Last week (March 5 – 12) was a delight. It was the Kingston Book Festival 2016. Spirited discussions took place. There were insightful information sessions, entrancing readings of poetry and prose…and the Kingston Book Fair, bright, noisy and fun. Throughout the week and at every event, there was busy networking, quiet sharing of ideas, mutual enjoyment of the world of books. Here are a few photos I took that I hope will capture a little bit of the week’s activities (in somewhat random order). You will find more photographs on the KBF Facebook page. In addition to these events, there were book donations to a children’s hospital ward, readings at correctional institutions and schools, a Christian book session, and a workshop for publishers and writers. Congratulations to Festival Chair Kellie Magnus and Book Industry Association of Jamaica Chair Latoya West-Blackwood. They worked incredibly hard and at a crazy pace at…
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The Kingston Book Festival is about to spring into action, for the fifth year.
The first public (free) event will be on Sunday, March 6 at 11:00 a.m. – Love Affair With Literature 5 at the N1 Lecture Theatre, Faculty of Humanities and Education at the University of the West Indies (UWI) Mona campus. Beloved Jamaican author Olive Senior will be reading (and perhaps giving us a taste of her new book, The Pain Tree, which she will be launching here on Thursday March 8). Writer-in-Residence at UWI Vladimir Lucien, whose début poetry collection Sounding Ground won the 2015 OCM Bocas Caribbean Prize for Literature, will also be reading. I interviewed Lucien recently and you can read it here: https://globalvoices.org/2016/02/15/an-unapologetic-independent-thinker-a-conversation-with-st-lucian-poet-vladimir-lucien/ They will be joined by Jamaican writer and winner of the inaugural Burt Award for Caribbean Literature A-dZiko Simba Gegele and poet Mel Cooke – both published by the local…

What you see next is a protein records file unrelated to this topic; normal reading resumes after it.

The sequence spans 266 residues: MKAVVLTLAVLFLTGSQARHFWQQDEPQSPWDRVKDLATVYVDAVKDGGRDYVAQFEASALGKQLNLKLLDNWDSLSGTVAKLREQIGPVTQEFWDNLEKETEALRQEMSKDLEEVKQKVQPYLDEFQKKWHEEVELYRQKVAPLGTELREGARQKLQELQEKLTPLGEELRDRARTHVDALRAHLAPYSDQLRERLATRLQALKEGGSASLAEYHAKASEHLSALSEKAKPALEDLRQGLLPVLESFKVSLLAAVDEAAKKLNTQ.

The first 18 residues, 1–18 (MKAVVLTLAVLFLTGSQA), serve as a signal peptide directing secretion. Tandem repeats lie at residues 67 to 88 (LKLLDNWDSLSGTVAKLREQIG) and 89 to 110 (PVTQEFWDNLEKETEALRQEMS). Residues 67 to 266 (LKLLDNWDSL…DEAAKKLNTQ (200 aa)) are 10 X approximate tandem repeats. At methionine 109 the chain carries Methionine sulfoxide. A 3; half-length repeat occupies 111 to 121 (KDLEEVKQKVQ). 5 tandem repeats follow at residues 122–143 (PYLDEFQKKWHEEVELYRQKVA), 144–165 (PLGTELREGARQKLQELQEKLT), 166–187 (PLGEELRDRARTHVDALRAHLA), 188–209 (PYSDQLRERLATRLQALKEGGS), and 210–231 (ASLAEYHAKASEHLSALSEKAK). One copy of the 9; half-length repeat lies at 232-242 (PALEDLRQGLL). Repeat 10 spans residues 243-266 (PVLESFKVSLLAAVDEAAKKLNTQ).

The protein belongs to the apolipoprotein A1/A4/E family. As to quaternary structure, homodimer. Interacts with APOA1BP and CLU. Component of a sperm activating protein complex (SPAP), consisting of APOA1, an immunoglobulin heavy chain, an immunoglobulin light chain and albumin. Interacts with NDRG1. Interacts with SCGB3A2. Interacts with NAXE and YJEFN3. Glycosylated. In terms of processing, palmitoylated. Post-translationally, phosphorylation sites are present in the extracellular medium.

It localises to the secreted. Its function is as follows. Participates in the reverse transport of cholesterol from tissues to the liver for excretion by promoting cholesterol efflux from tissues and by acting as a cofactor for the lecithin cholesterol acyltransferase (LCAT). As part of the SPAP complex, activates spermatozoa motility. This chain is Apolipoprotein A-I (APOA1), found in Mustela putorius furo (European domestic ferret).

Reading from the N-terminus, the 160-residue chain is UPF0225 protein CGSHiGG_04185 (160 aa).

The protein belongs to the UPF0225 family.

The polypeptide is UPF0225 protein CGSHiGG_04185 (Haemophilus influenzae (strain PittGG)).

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Some more information about publishing…
- An agent’s role is to sell a novel to a publisher.
- Expect to be edited by both the agent and the publisher.
- The first payment is an advance, followed by royalties if the advance is earned out.
- If it does well in the UK, a novel will be sold again to overseas publishers.
(Alexandre Duret-Lutz [CC / Flickr]) This is a continuation from previous discussions of how to and how not to submit a novel to a literary agent. It’s what I learned when I put thirty eager debut novelists in a room with two long suffering literary agents, Hellie Ogden and Jessie Botterill of Janklow & Nesbit.
If you’ve done everything not only right but also really well, the agent will offer to represent you. There was some confusion about what that means. The agent won’t buy the novel, but they will undertake to sell it to a…
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